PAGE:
Mirrat II and Politicization of the Sari
Mirat I’s counterpart, Mirat II (1989-90) is also set on a site showing historical architecture. The work shows Mirrat in an empty Sikh Haveli, a historical home abandoned after the partition of India and Pakistan. The repetition of Mirrat reflects the passing of time, as traditionally subscribed to Asian miniatures. The outfit worn by the protagonist called the sari represents a very peculiar political gesture. The Mirrat series was made shortly after the death of Pakistan’s military dictator Zia-ul-Haq. Zia’s radical Islamist government had little tolerance for the arts and forced women to dress conservatively.
The sari worn by Mirrat was an outfit worn by many Pakistani women until Zia’s Islamization project. Zia associated the sari with un-Islamic ideals because of its connections to India and Hinduism. Through the subtle sari-clad Mirat, Sikander registers a powerful critique of Pakistan moving away from its roots towards a Saudi-induced religious dogma.
Sikander’s The Scroll (1989-90) breaks the format of miniature painting and instead looks like a long rectangular scroll. This format was often reserved for narrative mythological painting in the subcontinent. Sikander, however, transformed it and made an autobiographical narrative. In The Scroll, the artist takes references from the Safavid painting tradition, depicting herself in a house that reminded her of her teenage home. Giving herself a ghostlike presence, her character moves from one frame to another.
The work largely brings to the surface many layers of domesticity which bind and surround the figure of the female artist, whose liberation lingers and awaits moments of rest. The Scroll reminds us of Virginia Woolf’s A Room of One’s Own, where the author makes her famous argument that a woman must have a room of her own in order to produce artistic work. Similarly, Sikander’s character finds a setting at the end of the scroll after moving around endlessly. In the end, we see her painting her own image on an easel.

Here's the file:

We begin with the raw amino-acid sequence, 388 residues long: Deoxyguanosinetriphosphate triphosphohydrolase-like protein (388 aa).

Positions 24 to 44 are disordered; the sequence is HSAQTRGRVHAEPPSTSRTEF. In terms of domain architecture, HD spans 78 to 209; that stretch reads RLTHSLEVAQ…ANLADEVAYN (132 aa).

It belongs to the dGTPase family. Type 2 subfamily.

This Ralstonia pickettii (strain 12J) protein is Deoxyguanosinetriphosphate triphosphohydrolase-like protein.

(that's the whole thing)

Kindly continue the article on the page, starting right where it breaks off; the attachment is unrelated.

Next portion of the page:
A Slight and Pleasing Dislocation
After her move to the United States, Shahzia felt like she was often boxed into categories and labeled as either an Asian, Muslim or an outsider. This led to her exploring a new iconography consisting of fragmented and severed bodies. These are often made in androgynous forms, armless and headless, made to look like floating half-human hybrids. The figures directly resist fixed notions and identities. In A Slight and Pleasing Dislocation (1993) a cream-colored headless figure rises against a black background. In its ambiguity, Sikander’s avatar expresses notions of sexuality without narrative footholds.
The tiny female characters in Gopi Crisis (2001) take inspiration from gopis, devotees of Krishna in Hindu mythology. These figures are often depicted as bathing semi-nude in South Asian paintings, with their hair tied in a knot. There is a twist that Sikander introduces. The painting lacks Krishna. Instead, the artist placed fragments of floating shadows. These shadows remind us of the figure seen in A Slight and Pleasing Dislocation. Instead of bathing, the gopis seem to be unraveling each other’s hair, while bats or birds disperse from the painting. Looking closely, we see that these forms originate from the hair of the gopis. The gopis, stripped off of the figure of the god Krishna, now seem to be entering a new world, disintegrating and floating seamlessly.
Shahzia Sikander Forays into New Media with SpiNN
The digital animation called SpiNN is an extension of the Gopi Crisis. The animation takes place in a Mughal durbar, an audience hall, usually presented in typical Mughal miniatures. Sikander replaces the men present in the imperial setting with a huge number of gopis. The authority of the court is therefore replaced with Krishna-less gopis.
Traditional Indian manuscript paintings typically feature a single prominent gopi, Radha, the favored consort of Krishna. As Sikander multiplies the gopis’ numbers, she gives them all the agency of Radha, adding to the power of collective feminine space. These gopis then begin to disintegrate, with their hair swarming off into flocks of birds that completely take over the throne. SpiNN later evolved into a video called Gopi Contagion (2015) that demonstrates ideas connected to swarming and collective behavior. It is interesting to know that Gopi-Contagion was shown on Times Square every night in October of 2015.